By Bob Booth
It has been said that photography is about ‘light and moment’. Looking at a photograph by David Doubilet of a diver seen beyond a halo of circling fish against a shimmering fish-view sky, it occurred to me that I would have felt cheated, had I found the images to have been constructed from a number of other photographs. Although a convincingly similar effect could perhaps have been produced that way, the integrity of this art form depends in some sense on the ‘moment’. Its truth is in the kind of seeing which is often lost to the unskilled eye, but returned to us by the David Doubilet’s of this world.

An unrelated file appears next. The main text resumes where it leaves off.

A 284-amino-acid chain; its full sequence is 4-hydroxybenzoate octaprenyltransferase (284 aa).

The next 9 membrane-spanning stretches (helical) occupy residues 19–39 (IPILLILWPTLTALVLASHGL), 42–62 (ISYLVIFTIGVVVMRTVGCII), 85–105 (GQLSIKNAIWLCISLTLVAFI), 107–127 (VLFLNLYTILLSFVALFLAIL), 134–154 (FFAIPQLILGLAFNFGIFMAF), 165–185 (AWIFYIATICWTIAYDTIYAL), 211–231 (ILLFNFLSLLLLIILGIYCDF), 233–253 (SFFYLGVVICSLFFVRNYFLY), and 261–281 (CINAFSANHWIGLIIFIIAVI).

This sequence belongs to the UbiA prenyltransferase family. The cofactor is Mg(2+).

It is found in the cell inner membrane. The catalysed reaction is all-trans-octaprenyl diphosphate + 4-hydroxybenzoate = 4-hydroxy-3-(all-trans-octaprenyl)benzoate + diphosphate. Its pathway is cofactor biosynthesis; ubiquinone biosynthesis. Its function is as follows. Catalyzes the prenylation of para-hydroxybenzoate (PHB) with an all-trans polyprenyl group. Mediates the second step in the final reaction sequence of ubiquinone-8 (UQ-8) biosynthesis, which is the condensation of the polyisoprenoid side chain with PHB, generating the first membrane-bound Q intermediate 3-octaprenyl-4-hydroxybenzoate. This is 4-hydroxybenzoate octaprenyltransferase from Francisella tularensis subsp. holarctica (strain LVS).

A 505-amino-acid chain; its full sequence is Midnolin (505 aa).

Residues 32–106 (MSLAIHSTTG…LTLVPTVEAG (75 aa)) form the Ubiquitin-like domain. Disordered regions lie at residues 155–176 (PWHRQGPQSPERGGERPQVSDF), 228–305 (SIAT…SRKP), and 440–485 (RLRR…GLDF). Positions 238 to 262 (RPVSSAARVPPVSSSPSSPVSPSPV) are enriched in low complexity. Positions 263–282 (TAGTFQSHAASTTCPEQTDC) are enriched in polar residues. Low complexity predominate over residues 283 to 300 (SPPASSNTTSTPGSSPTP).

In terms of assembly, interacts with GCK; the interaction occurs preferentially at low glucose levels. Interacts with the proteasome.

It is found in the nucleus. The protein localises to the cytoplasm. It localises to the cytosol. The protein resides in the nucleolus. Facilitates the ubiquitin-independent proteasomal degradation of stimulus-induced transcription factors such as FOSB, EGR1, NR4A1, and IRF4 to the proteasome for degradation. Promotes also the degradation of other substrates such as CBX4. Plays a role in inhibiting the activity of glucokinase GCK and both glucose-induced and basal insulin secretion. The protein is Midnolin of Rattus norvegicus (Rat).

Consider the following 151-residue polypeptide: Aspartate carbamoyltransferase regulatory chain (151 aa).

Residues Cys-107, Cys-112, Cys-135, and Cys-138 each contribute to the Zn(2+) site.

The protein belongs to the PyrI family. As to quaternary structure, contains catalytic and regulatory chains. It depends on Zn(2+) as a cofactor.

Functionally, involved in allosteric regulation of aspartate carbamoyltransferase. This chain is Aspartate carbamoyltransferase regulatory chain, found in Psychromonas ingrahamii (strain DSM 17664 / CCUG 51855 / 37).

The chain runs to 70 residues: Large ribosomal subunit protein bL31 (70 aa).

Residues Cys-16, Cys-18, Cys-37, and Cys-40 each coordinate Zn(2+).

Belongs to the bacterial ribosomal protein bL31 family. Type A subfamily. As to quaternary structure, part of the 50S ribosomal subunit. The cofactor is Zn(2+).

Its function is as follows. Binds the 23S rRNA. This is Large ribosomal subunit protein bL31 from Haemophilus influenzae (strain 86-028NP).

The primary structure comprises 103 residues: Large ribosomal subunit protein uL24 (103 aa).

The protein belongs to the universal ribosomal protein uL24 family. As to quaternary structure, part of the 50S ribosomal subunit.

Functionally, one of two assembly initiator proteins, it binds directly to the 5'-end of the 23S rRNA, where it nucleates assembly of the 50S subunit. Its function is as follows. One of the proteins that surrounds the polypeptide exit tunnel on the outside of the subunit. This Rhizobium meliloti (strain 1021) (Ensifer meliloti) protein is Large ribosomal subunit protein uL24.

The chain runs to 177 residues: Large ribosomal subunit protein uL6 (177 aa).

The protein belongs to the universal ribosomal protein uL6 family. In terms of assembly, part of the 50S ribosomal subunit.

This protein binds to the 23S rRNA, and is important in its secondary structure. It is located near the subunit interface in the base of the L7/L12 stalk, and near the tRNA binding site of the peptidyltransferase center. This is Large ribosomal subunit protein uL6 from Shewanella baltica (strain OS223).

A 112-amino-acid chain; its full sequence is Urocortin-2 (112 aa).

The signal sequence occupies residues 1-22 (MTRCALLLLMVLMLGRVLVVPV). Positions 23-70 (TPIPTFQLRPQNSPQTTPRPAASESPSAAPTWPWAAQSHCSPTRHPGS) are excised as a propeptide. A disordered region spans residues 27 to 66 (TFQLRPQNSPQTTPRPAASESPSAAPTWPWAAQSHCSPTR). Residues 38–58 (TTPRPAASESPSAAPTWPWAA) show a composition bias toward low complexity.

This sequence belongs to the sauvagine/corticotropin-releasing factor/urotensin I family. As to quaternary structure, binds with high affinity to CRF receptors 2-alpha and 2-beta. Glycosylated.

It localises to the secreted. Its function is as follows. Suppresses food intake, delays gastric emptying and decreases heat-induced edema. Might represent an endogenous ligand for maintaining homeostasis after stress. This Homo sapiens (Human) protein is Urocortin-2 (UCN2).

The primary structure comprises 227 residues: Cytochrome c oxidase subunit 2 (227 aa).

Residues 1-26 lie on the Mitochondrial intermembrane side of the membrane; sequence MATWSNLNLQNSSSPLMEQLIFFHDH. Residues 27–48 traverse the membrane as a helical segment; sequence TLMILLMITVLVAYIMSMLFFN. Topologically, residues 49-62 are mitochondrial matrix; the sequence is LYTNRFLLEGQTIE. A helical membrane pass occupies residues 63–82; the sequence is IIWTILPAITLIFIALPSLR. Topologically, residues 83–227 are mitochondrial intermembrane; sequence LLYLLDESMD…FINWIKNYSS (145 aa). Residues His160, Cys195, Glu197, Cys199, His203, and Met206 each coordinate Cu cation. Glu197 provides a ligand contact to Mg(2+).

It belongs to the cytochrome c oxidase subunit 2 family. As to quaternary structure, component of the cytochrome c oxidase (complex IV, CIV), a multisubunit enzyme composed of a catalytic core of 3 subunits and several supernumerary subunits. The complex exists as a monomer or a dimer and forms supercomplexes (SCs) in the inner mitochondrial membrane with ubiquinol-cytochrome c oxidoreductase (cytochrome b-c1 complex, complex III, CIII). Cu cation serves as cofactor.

The Spoiling of Joseph, comes from a story in the Old Testament of a family with archetypal significance. The narrative presents the deadening and spoiling nature of jealousy and favoritism, but sets all this mess, against a background of God’s persistent grace.
This formation is not enhanced by photographic recollection; it is a memory which is the embodiment in a painting of the relationship between remembering and contemplation. As we paint the becoming image is what it is, not because of its precision, but because of its breadth and source.